Here and ThereJuly 7, 2013 at 10:03 am | Posted in Transylvania | 7 Comments
Tags: Challenges, Expats, Facebook, Life, Milestones, Personal, Repats, Romania, Travel, USA
Exactly 377 days ago, we flew over an ocean, over highways and skyscrapers, over cookie-cutter subdivisions with manicured lawns and pH-balanced pools, and landed on American soil. We put our driver’s licenses back in the slightly-too-small front slots of our wallets and relegated our Romanian identity cards to a souvenir box in the closet.
We were home. No longer expats. No longer foreigners in a foreign land.
But, strangely, we found ourselves on unfamiliar ground: wide swaths of glorious, sole-burning asphalt offering up more parking spots than could ever be filled, except on the Biggest One-Day Shopping Event of the Year! Places (plural) to buy milk or batteries or pipe cleaners or whatever else we might need at 1:30 in the morning. Air conditioning. Clothes dryers. Cheetos.
Welcome home indeed.
Now, just over a year later, we’re repatriated. Completely.
I haven’t eaten cabbage in a year. Or smelled it. I lie awake at night willing dusty synapses to re-engage so that I can remember the Romanian words for “snow” and “strawberry” and “cable package.” I bake without rationing my chocolate chips. And it no longer feels right to kiss a friend’s cheek when I see her in the grocery store.
But I also keep a 10-bani coin in my wallet. I automatically say “Opa!” when Bun trips over his shoe and face-plants on the sidewalk. I prefer fizzy water, slightly warm with no ice, to the ice-cold still variety. And I tuck my children into bed with a whispered noapte bună.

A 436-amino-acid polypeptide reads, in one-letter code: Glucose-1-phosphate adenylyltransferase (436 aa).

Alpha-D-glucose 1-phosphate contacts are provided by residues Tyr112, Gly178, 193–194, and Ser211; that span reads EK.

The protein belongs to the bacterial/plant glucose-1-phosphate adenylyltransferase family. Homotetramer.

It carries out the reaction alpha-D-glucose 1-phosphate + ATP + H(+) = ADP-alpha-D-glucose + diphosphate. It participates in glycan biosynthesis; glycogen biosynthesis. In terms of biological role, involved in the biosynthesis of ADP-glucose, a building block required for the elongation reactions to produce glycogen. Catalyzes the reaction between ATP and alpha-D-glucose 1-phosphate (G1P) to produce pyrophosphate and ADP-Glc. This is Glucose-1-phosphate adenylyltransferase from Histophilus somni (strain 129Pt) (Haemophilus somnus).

All of it — the memories that have long since been deleted from my mental hard-drive alongside the ones indelibly imprinted there — makes my heart seize up as if I were navigating the roundabout in Mănăştur on my way to Cora.
Did we really live abroad for a year? In Romania? Did we really call taxis, order pizza (with corn and ketchup), and get used to frozen hair? Did we really break two bones, have two surgeries, and navigate health-care systems in four different languages? Did we really pick cherries and apples and blackberries and eat them, right then and there? And when did we stop noticing our perpetually vermilion thumbs?
If we really, truly did all of that — and I know we did; I’m still sorting through the 6,000 photos that document it — why has it been so easy to come home? To fall back into this land of the free public bathrooms and home of the brave parents who trudge to Walmart in the middle of the night for baby Tylenol, animal crackers, and a Red Bull?
A year there, a year back here. I wanted it to be hard. I needed it to be. Because if it wasn’t, how could our year abroad have meant anything?
I’m secretly and desperately afraid all I really have to show for it is some lovely handcrafted pottery. And an immense appreciation for Mark Zuckerberg, who makes it possible for me to stay in touch with friends from places like Sibiu and Alba Iulia.
But shouldn’t there be more?
Does home ever feel too “easy”? Where is your farthest-away Facebook friend? And do you know that smell I’m talking about, that cooked-cabbage-or-possibly-a-child-with-gas smell??